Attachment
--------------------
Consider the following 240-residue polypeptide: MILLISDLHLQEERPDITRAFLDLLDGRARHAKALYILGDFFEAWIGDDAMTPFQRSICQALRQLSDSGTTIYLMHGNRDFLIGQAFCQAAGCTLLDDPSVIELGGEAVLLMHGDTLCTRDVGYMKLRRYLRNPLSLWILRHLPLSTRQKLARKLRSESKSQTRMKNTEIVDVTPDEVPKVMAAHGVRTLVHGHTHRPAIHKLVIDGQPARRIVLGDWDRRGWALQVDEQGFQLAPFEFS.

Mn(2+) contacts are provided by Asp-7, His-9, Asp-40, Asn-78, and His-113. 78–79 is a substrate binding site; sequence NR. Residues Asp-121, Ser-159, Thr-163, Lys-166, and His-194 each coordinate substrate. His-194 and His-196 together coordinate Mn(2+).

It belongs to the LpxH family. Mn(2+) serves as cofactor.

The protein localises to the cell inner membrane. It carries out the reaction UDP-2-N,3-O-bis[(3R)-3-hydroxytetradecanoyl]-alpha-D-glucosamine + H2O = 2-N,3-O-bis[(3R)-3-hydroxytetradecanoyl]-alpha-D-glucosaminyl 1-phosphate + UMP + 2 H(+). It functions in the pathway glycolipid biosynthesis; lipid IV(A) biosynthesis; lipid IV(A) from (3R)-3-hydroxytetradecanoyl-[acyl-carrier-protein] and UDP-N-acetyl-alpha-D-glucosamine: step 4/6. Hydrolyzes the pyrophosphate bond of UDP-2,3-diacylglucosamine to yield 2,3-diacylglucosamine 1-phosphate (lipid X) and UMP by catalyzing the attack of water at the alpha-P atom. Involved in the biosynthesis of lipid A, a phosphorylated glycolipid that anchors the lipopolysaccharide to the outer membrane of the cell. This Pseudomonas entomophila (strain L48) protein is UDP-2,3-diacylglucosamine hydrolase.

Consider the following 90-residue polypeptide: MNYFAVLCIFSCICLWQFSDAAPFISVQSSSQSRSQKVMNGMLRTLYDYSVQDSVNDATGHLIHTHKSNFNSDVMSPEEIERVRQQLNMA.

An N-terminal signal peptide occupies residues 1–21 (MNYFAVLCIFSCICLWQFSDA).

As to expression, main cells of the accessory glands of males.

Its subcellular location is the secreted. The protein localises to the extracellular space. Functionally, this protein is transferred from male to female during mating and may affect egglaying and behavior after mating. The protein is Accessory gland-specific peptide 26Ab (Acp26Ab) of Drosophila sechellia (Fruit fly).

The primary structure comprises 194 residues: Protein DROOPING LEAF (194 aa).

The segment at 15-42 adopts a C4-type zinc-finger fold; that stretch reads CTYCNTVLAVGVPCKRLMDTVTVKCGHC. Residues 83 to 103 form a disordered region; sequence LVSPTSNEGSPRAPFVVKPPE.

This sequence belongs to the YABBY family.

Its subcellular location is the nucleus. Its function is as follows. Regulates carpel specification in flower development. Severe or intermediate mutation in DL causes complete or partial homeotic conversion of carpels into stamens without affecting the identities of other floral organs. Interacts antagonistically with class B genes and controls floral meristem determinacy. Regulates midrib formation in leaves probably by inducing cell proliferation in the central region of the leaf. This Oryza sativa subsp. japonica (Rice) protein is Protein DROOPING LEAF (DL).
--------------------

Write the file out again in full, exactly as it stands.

Consider the following 240-residue polypeptide: MILLISDLHLQEERPDITRAFLDLLDGRARHAKALYILGDFFEAWIGDDAMTPFQRSICQALRQLSDSGTTIYLMHGNRDFLIGQAFCQAAGCTLLDDPSVIELGGEAVLLMHGDTLCTRDVGYMKLRRYLRNPLSLWILRHLPLSTRQKLARKLRSESKSQTRMKNTEIVDVTPDEVPKVMAAHGVRTLVHGHTHRPAIHKLVIDGQPARRIVLGDWDRRGWALQVDEQGFQLAPFEFS.

Mn(2+) contacts are provided by Asp-7, His-9, Asp-40, Asn-78, and His-113. 78–79 is a substrate binding site; sequence NR. Residues Asp-121, Ser-159, Thr-163, Lys-166, and His-194 each coordinate substrate. His-194 and His-196 together coordinate Mn(2+).

It belongs to the LpxH family. Mn(2+) serves as cofactor.

The protein localises to the cell inner membrane. It carries out the reaction UDP-2-N,3-O-bis[(3R)-3-hydroxytetradecanoyl]-alpha-D-glucosamine + H2O = 2-N,3-O-bis[(3R)-3-hydroxytetradecanoyl]-alpha-D-glucosaminyl 1-phosphate + UMP + 2 H(+). It functions in the pathway glycolipid biosynthesis; lipid IV(A) biosynthesis; lipid IV(A) from (3R)-3-hydroxytetradecanoyl-[acyl-carrier-protein] and UDP-N-acetyl-alpha-D-glucosamine: step 4/6. Hydrolyzes the pyrophosphate bond of UDP-2,3-diacylglucosamine to yield 2,3-diacylglucosamine 1-phosphate (lipid X) and UMP by catalyzing the attack of water at the alpha-P atom. Involved in the biosynthesis of lipid A, a phosphorylated glycolipid that anchors the lipopolysaccharide to the outer membrane of the cell. This Pseudomonas entomophila (strain L48) protein is UDP-2,3-diacylglucosamine hydrolase.

Consider the following 90-residue polypeptide: MNYFAVLCIFSCICLWQFSDAAPFISVQSSSQSRSQKVMNGMLRTLYDYSVQDSVNDATGHLIHTHKSNFNSDVMSPEEIERVRQQLNMA.

An N-terminal signal peptide occupies residues 1–21 (MNYFAVLCIFSCICLWQFSDA).

As to expression, main cells of the accessory glands of males.

Its subcellular location is the secreted. The protein localises to the extracellular space. Functionally, this protein is transferred from male to female during mating and may affect egglaying and behavior after mating. The protein is Accessory gland-specific peptide 26Ab (Acp26Ab) of Drosophila sechellia (Fruit fly).

The primary structure comprises 194 residues: Protein DROOPING LEAF (194 aa).

The segment at 15-42 adopts a C4-type zinc-finger fold; that stretch reads CTYCNTVLAVGVPCKRLMDTVTVKCGHC. Residues 83 to 103 form a disordered region; sequence LVSPTSNEGSPRAPFVVKPPE.

This sequence belongs to the YABBY family.

Its subcellular location is the nucleus. Its function is as follows. Regulates carpel specification in flower development. Severe or intermediate mutation in DL causes complete or partial homeotic conversion of carpels into stamens without affecting the identities of other floral organs. Interacts antagonistically with class B genes and controls floral meristem determinacy. Regulates midrib formation in leaves probably by inducing cell proliferation in the central region of the leaf. This Oryza sativa subsp. japonica (Rice) protein is Protein DROOPING LEAF (DL).